Scotland 3-2 Holland
World Cup finals group stage, June 11, 1978
Scotland travelled to Argentina with motormouth manager Ally MacLeod claiming they would come back with “at least a medal”. They then lost to Peru in their opening game, and drew with Iran. Their final group match was against Holland, who only needed to avoid a three goal defeat to reach the knockout stage. Surely an impossible job for the men in blue…
Kenny Dalglish (44)
Archie Gemmill (47 (pen), 68)
Rob Rensenbrink (34 (pen))
Johnny Rep (72)
World Cup finals, Group Phase,
June 11, 1978
Estadio Mendoza, Mendoza, Referee: Erich Linemayr, Att: 35,130
Having performed poorly in their two previous games, the Scots suddenly found their passion, drive and quality against an excellent Holland side.
Lady luck shined on Scotland too, as Dutch playmaker Johan Neeskens suffered an early rib injury in a challenge with Archie Gemmill and was withdrawn after just 10 minutes.
But it was Holland who took the lead on 34 minutes when Scotland defender Stuart Kennedy and keeper Alan Rough conspired to bring down Johnny Rep in the penalty box.
Rob Rensenbrink confidently dispatched the spot-kick. But Dutch defender Wim Rijsbergen looked uncomfortable with an injury and the uncertainty this brought to the Dutch defence gave Scotland hope. A minute before half-time, they drew level when Joe Jordan headed back across goal and Kenny Dalglish was on hand to prod the ball home.
Scotland came out of the traps strongly in the second half and within two minutes they were in front after Graeme Souness was brought down in the box. Gemmill stepped up to put the Scots ahead, but it was still hard to see Scotland creating the three-goal winning margin they needed.
On 68 minutes, however, one moment of genius from the wee man Gemmill had everyone hoping against hope that somehow Scotland could make the impossible possible. Picking up the ball on the right-hand edge of the Dutch box, Gemmill skipped his way majestically through three despairing tackles before coolly slipping the ball over advancing keeper Jan Jongbloed.
For a split second, everybody felt that Scotland were going to do it. Sadly, it wasn’t to be. Four minutes later, Johnny Rep unleashed an unstoppable shot from 30 yards out. Scotland won 3-2, but MacLeod’s team were out. But for one brief moment, Gemmill's piece of magic put Scotland in wonderland.
The diminutive yet combative midfielder passed into legend after scoring that magic third goal and even if he says he’s a bit embarrassed by all the fuss, Gemmill’s goal will always be ranked amongst the finest ever moments in Scottish football history.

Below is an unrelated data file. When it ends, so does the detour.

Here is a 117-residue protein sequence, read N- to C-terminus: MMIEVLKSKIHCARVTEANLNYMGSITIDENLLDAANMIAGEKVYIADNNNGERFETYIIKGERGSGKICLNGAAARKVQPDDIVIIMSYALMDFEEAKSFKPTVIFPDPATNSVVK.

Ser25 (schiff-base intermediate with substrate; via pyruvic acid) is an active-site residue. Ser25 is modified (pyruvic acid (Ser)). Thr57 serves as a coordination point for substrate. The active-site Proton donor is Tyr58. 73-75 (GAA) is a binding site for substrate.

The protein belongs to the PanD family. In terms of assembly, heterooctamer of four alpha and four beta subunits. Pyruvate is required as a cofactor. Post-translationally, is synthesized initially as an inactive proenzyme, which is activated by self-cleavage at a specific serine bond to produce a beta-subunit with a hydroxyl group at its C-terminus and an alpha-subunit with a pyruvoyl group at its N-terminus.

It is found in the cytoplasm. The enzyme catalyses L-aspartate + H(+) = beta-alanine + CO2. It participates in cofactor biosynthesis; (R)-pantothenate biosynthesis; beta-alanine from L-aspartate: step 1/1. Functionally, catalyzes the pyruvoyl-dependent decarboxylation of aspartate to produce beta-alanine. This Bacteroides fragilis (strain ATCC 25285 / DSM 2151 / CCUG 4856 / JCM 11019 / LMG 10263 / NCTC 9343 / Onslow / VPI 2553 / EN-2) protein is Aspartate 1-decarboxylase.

British footballing folklore barely mentions Rep’s astonishing and brilliant long-range strike, coming just four minutes after Archie Gemmill’s goal. But it was not only a hugely important score that put paid to any thoughts of an unlikely Scottish comeback, it was also a piece of footballing genius in its own right.
Liverpool’s in-form midfielder had inexplicably been omitted from the starting line-up for Scotland’s first two games. Restored to the team against Holland, Souness proceeded to run the game from the middle of the park, making many Scotland fans wonder about what might have been had Souness started all three games.
Did You Know...?
Rensenbrink’s 34th-minute penalty was the 1,000th goal scored in World Cup history.
Scottish ballet dancer and choreographer Andy Howitt was so taken with the grace of Archie Gemmill’s third goal that he created a dance piece in celebration of its beauty.
Gemmill’s legendary goal also featured in a memorable scene from the film Trainspotting where Ewan McGregor’s character Renton indulges in some vigorous sex, then claims “I haven’t felt that good since Archie Gemmill scored against Holland in 1978.”
What Happened Next
Scotland returned home with manager MacLeod’s pre-tournament boasting ringing in their ears. The Scottish football authorities held an inquest into what had gone so badly wrong, but decided to stick with MacLeod. After just one more game, however, MacLeod resigned his position anyway. Ally’s Tartan Army were consigned to history.
Holland got over the shock of nearly blowing their lines against Scotland by going all the way to the final, where they were beaten 3-1 in extra time by Argentina. The Dutch accused the host nation of gamesmanship and refused to attend the post-match celebrations in protest.
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